I made a mistake on a recent coaching engagement. I got enrolled in my client’s story.


The core purpose of our “journey” blog on Coachmetrix is to collaboratively support each other in building our coaching and leadership development businesses so that we can collectively make a bigger impact on this world. From “oh ya!” to “oh no!”, we’ve been sharing our mistakes and lessons learned from our 16 year journey toward building an incredibly successful coaching practice. To that end, I’ve had some recent insights about how my own gremlins impacted what I know to do well in a coaching engagement.


If you’ve been through an International Coaching Federation (ICF) credentialed training process, you know that Setting the Foundation is the first category of core competencies that the ICF regards as critical to a coaching practice. Underneath Setting the Foundation are two competencies – (1) Meeting Ethical Guidelines and Professional Standards and (2) Establishing the Coaching Agreement.


Establishing the Coaching Agreement always made sense to me. Pretty straightforward – right?


When you create clear expectations with your coachee, it becomes easier to share observations and provide ongoing feedback and feedforward in a supportive way.


I recently had a client experience where my own gremlins got in the way and I glossed over a one very critical agreement.


Here’s what happened


I started working with an arrogant, driven, and hard charging CEO of a small IT consulting company. These are my favorite type of leaders to work with. He was outspokenly fast paced and made it clear that the coaching process needed to be fast too. (Not the duration of the engagement, but the speed of the sessions.)


I enrolled in his story (mistake #1) and as a result, I glossed over one key coaching agreement (mistake #2) that I usually spend time discussing in our first session. The agreement was related to the coachee owning his results and that I would be there as an advocate, supporter, and truth teller – but the work and outcomes were his to own.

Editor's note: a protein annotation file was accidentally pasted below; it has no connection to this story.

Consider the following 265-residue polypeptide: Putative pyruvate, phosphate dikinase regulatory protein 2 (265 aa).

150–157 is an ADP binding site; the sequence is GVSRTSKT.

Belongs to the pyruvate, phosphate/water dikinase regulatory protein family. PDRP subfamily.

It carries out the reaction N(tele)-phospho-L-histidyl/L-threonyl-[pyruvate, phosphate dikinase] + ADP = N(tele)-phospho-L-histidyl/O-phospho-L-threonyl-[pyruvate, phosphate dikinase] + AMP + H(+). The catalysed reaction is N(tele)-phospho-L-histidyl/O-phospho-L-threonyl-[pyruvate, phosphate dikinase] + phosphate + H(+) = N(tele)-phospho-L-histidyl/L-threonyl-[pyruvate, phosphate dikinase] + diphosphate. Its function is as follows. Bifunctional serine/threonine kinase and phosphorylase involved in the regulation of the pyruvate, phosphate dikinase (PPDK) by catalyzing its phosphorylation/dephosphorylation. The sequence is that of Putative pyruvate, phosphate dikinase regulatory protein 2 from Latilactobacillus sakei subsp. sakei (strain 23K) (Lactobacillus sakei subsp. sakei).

Three coaching sessions into the engagement, the client was blaming me for his lack of effectiveness in completing fieldwork assignments and not progressing fast enough in the sessions.  


Here’s what I learned


My first lesson in this experience, after deep reflection, is that I got enrolled in my client’s story. I changed what I knew was right. Instead of trusting my own experience and instincts, I justified my actions as adapting to what my client needed. I can see now how my own limiting mindset (fears, stories and gremlins) evolved and reduced my effectiveness as a coach. By enrolling in the client’s story, I kept my coaching at a surface level instead of going deeper and helping the client uncover his limiting beliefs that are leading to ineffective behaviors.


This experience also reinforced for me the importance of the coaching agreements. That first session is critical and lays the foundation for all future work. I realized that even with fast paced clients, I have to slow down to speed up.


Finally, I learned that I have to be courageous and vulnerable enough to compassionately call out what I am experiencing as I interact with my clients. In many cases, I’m the only person in my client’s life who is willing to tell the truth. I’ve also learned, through other client experiences, that the more I do this, the more value my clients get from the coaching engagement.


How to Apply These Tools in Your Leadership Development and Coaching Programs


It’s easy to apply the structural and process components in a coaching engagement – scheduling the sessions, setting clear agreements, following up, etc.


The harder part is discerning my own story and understanding what is happening in the dynamics between myself as the coach and my coachee.


How has your mindset (expansive or limiting) impacted your coaching practice?


Where have you gotten enrolled in your client’s story?


What have you learned?


These are the reflections that will help us take our coaching to the next level and make a bigger impact one leader at a time.

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